Laskar Jundullah achieved notoriety when its 50,000 members forcibly raided hotels for American tourists in 2002.

In December 2020, Dwikarna reportedly said he was mulling an appeal of the court’s verdict that handed him a prison term of 10 to 17 years for illegal possession of explosives.

Dwikarna expressed his intention to appeal his conviction at a meeting with a 13-member Indonesian delegation that visited him in jail at Camp Crame in Manila.

In carrying out our investigations, Charles also scored major news exclusives by getting jailed terrorists like Dwikarna and others to speak to him while in prison.

They included Taufik Abdul Halim aka Dani, the Malaysian who was sentenced to death by the Indonesian authorities for his involvement in terrorist activities, including the bombing of churches in the republic in 2001, but had the sentence commuted to life imprisonment.

Taufik, a Universiti Institut Teknologi Mara (UiTM) graduate, gained notoriety when he was caught setting off a bomb at the Plaza Atrium in Jakarta on Aug 1 two years ago.

His target was the church worshippers leaving the premises on the third floor of the complex.

Charles also met Abubakar through his contacts at the Cipinang Penitentiary Institution in Jakarta. But Indonesian officials who found out about his surprise visit cut short the meeting and insisted that there would be no interviews while threatening to act against our reporter.

But in carrying out our work, which spanned nearly a decade, we faced numerous threats and had to seek the advice of our Malaysian police, which certainly has one of the best anti-terrorism outfits in the world.

We reported on a meeting of the mujahidin in Yogyakarta in 2002, which was attended by quasi-military groups from all over south Sulawesi.

We named some famous Malaysian political figures who were also present. We did not imply anything but merely stated a fact. But both of us were decreed as “anti-Islam” and “infidels” at a gathering of thousands of people.

We subsequently received death threats and police reports had to be made. The police traced some of these calls but we decided not to pursue the matter even though the culprits were identified.

The Star has had its articles plagiarised by international TV news networks without crediting us.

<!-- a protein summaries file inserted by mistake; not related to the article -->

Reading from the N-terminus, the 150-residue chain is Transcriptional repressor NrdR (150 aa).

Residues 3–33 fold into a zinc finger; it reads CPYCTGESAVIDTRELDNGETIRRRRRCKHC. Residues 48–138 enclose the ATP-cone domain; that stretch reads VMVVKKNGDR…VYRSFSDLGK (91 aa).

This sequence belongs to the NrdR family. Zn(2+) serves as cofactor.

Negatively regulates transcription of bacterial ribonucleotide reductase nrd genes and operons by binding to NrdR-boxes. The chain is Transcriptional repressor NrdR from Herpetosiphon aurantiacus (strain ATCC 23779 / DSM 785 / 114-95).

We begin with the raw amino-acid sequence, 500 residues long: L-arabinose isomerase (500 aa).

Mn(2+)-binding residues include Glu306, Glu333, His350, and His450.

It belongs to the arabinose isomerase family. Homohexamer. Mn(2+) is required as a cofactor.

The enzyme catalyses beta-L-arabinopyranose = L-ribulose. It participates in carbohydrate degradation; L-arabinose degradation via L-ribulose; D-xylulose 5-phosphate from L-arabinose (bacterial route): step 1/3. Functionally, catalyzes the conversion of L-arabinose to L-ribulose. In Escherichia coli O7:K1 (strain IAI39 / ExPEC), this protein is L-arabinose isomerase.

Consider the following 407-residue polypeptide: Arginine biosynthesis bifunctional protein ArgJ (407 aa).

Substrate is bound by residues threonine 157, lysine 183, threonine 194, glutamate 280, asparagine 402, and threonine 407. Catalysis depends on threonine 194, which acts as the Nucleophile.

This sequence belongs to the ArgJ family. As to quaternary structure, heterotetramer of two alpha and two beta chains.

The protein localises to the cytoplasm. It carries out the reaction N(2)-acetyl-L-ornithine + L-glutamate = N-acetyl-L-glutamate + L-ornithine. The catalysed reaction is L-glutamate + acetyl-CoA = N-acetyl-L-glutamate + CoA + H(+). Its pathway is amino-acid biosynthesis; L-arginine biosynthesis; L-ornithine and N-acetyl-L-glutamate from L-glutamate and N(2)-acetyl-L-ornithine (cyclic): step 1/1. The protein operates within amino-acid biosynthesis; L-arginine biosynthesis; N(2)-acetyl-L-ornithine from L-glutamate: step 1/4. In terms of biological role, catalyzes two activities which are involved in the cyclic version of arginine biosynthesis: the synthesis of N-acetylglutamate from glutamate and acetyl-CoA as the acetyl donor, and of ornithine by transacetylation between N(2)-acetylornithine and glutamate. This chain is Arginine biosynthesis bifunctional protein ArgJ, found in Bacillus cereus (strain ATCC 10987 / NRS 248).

Interestingly, for this writer, the interest in terrorism began in 2001 when I walked into a bookshop selling religious books in Jalan Masjid India, Kuala Lumpur, where you can meet and interact with all kinds of colourful characters, as well as those one should stay away from.

One book caught my attention – Zainon Ismail had written about his exploits in a book titled Jihad Anak Melayu di Afghanistan – Merintis Jalan Syuhada (Young Malays in Afghanistan – Following the Syahid Route).

The then PAS branch committee member used a pseudonym, C.N. Al Af Ghani, and while giving sketchy details of himself, used pictures of himself dressed up as a mujahid in his book.

The 112-page book also carried pictures of other heavily-armed Malaysians who had decided to fight the Russians who occupied Afghanistan then.

But everyone in PAS and the Special Branch knew the author was Zainon, a farmer who was active in the party’s grassroots operations.

He had made his way to Peshawar, Pakistan, before heading towards Afghanistan to join a group called Harakat Ul Jehad al Islami, headed by commander Khalid Zubir.

The author wrote about his experience using the famed Russian made AK-47 automatic rifle, favoured by terrorists, in his pursuit. In the group was another Malaysian, one Fauzi Ismail.

Upon his return to Malaysia, Zainon was eventually arrested under the ISA and seven others for alleged involvement in Kumpulan Mujahidin Malaysia (KMM), a local militant religious group with international links.

The eight, aged between 32 and 45, were picked up in Terengganu, Perak, Kedah and Johor in August 2001.

The party also sacked Zainon due to his big fight with the PAS leadership over the use of funds collected for party members and their widows in the Memali incident.

In the 1985 incident, 18 people including four policemen, were killed in Memali, Baling, during the clash between the police and followers of Ibrahim Libya, a PAS member who believed jihad was the only way to topple the government.

In the case of the KMM members, they were detained under the ISA for alleged links to the murder of Lunas assemblyman Dr Joe Fernandez in 2000.

They were also believed to be responsible for bombing a church and a Hindu temple, and also the attack on the Guar Chempedak police station on Feb 4,2001.

Finally, it is now 2021, and for a world which has been gripped by terrorism, we will finally get to see the faces of the alleged killers.

Interestingly, before Sept 11,2001, no one was interested in the militants.

Malaysia was constantly criticised for using the Internal Security Act to lock up these dangerous people and not filing formal charges.

But the irony is that the United States has kept Hambali, Nazir and Farik for years and only filed formal charges now.

Many others continue to be detained without trial in Guantanamo Bay and other secret locations.